Maybe it’s the hipster in me, but I am immediately wary and cautious when approaching extremely popular and commercially successful music (from the last two decades anyways). There’s a nagging intellectual condescension that if that many people enjoy it, then it has to be too low-brow and not artsy enough to be truly great. My familiarity with Depeche Mode is mostly with their reputation as one of the most popular electronic rock acts of all time and the occasional listen to their biggest hit, “Personal Jesus”. It wasn’t until their album Violator in 1990 that the band would really begin to cement their legacy and the album has sold nearly 15 million copies, which is a lot to put it lightly. So, when I popped Violator in I was expecting a fairly mainstream electro-rock album along the lines of The Killers and that it would be fairly accessible and easy to contend with. I was wrong. Violator is an artistic tour-de-force of dark, sinister passions and wildly experimental electronic orchestrations. After several listens over the last two days, I’m at a loss at how this album was so successful. It’s spectacular but the subject matter is so dark and the style is so experimental that this should be beyond the range of the average listener.

The albums that are considered to be the pioneers of specific genres are often very difficult to appreciate after the fact as decades of popular music has distilled and explored and mutated what they created. While Violator probably isn’t a pioneering album of synthpop (since the entire decade of New Wave that preceded it thoroughly explored the genre), I don’t believe it’s hyperbole to state that Violator was the most appropriate curtain call for New Wave as it masterfully combines the best parts of the genre while simultaneously laying the groundwork for the next decade’s worth of electronic music. While it may be fair to say that this album couldn’t exist without Disintegration, it is even more accurate to say that OK Computer or Kid A would just be a pipe dream were it not for the obvious influences of this album. For the last several years (or since my music tastes matured), it’s been apparent that sonic texturing and emotional escapes into pure music are as effective as traditional melodic structures or vocals. Most albums I’ve reviewed usually fall into one of those two camps, but Violator jumps back and forth across the sonic line and comes out the better for it.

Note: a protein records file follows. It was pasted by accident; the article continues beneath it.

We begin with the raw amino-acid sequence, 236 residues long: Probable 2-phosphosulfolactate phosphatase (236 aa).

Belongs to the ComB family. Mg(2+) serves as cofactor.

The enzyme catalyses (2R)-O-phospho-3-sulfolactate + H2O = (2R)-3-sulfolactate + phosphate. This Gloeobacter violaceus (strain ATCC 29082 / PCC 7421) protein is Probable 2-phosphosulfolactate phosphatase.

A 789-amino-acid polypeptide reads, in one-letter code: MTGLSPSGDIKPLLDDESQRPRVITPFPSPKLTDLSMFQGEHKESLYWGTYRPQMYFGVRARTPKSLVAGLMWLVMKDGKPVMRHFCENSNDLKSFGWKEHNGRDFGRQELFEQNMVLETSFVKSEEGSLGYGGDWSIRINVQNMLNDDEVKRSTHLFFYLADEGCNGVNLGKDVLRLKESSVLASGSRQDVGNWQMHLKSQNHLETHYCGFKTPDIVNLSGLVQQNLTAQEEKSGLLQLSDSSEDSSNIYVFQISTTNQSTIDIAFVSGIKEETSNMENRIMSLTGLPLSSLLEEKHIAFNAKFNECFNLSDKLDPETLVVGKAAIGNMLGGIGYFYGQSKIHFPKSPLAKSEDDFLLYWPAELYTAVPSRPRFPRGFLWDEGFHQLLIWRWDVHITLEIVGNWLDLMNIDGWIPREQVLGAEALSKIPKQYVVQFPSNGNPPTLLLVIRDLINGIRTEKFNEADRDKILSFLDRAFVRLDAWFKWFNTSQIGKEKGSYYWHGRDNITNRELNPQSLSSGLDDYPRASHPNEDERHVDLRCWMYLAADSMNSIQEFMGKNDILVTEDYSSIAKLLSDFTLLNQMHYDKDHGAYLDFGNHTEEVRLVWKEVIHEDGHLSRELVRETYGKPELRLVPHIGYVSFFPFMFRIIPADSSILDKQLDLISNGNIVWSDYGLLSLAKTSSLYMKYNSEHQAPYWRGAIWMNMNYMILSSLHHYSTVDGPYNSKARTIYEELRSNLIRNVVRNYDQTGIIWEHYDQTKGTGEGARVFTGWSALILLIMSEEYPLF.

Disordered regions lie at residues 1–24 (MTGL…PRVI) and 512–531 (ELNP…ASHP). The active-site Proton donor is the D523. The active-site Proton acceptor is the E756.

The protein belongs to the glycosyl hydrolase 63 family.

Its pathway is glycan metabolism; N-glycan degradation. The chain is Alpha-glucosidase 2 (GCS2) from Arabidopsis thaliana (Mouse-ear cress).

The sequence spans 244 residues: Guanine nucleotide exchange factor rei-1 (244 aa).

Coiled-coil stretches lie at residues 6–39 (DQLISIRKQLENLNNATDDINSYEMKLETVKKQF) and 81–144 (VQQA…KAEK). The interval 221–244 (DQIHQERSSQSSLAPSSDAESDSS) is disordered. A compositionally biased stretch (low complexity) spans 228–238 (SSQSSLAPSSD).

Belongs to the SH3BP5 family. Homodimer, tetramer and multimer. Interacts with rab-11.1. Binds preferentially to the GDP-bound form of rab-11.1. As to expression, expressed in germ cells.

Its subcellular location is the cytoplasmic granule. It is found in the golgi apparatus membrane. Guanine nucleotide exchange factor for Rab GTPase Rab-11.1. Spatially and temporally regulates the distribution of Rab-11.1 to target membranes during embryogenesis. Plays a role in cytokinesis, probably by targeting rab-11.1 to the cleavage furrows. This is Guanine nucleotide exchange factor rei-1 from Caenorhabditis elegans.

The most obvious track from the album to mention is “Personal Jesus” which still stands as the groups most visible and culturally significant hit. I can only describe the song as intelligent arena rock, although there’s an irony there as it is one of the most simply constructed and, therefore, accessible songs on my album. It’s a great pop anthem, but one of my least favorite songs on the album. For me that honor goes to either the album’s opening number “World In My Eyes” which is a darkly sinister and sexual bit of synth-funk centered on the foreboding vocals and lyrics of lead singer Dave Gahan or “Sweetest Perfection” which is possibly the darkest track on the album which fully explores a vast sonic landscape and sound effects against a tale of obsession and deep and dark chords with a nice change-up towards the end of the song. The entire album is strong from the surprisingly beautiful “Waiting for the Night” which feels like a big influence later on for Radiohead to the dark tale of S&M and sexuality that is “Halo” which is a challenging song but worth wrestling with.

I said at the beginning of the review that I was unable to comprehend how this album sold as well as it did with its dark themes and often disturbing sound, but (after listening to it again while writing this review), I think I understand it. At a surface level, the album is simply stellar electric-pop/funk/rock that anyone can listen to and enjoy. However, the discerning ear can delve into the poetry of the lyrics and the complex orchestration and find so much more to enjoy outside of the funky synthesizers or Dave Gahan’s appealing voice. This is an album that simply demands multiple listens and its perfectly edited length, many listens won’t tire you but will be a pure joy to jump back into the album again and again. It’s one of the most challenging albums I’ve reviewed so far with its heavy subject matter and intense and provocative lyrics, but that is one of many things that makes this album great. If you’re a fan of intelligent pop music, this is a must listen.